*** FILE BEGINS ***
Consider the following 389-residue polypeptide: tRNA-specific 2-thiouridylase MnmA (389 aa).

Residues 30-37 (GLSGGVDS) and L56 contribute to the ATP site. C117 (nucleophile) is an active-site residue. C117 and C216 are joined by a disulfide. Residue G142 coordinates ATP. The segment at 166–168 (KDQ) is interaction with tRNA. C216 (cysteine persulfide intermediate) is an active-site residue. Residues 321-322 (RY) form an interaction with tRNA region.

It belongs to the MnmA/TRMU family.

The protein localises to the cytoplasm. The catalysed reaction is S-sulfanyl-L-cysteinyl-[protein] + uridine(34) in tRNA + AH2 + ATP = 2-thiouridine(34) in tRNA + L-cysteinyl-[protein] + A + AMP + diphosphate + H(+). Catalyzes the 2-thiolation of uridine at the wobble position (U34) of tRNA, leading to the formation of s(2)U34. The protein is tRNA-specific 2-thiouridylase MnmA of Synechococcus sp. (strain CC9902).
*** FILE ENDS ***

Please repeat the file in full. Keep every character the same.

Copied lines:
Consider the following 389-residue polypeptide: tRNA-specific 2-thiouridylase MnmA (389 aa).

Residues 30-37 (GLSGGVDS) and L56 contribute to the ATP site. C117 (nucleophile) is an active-site residue. C117 and C216 are joined by a disulfide. Residue G142 coordinates ATP. The segment at 166–168 (KDQ) is interaction with tRNA. C216 (cysteine persulfide intermediate) is an active-site residue. Residues 321-322 (RY) form an interaction with tRNA region.

It belongs to the MnmA/TRMU family.

The protein localises to the cytoplasm. The catalysed reaction is S-sulfanyl-L-cysteinyl-[protein] + uridine(34) in tRNA + AH2 + ATP = 2-thiouridine(34) in tRNA + L-cysteinyl-[protein] + A + AMP + diphosphate + H(+). Catalyzes the 2-thiolation of uridine at the wobble position (U34) of tRNA, leading to the formation of s(2)U34. The protein is tRNA-specific 2-thiouridylase MnmA of Synechococcus sp. (strain CC9902).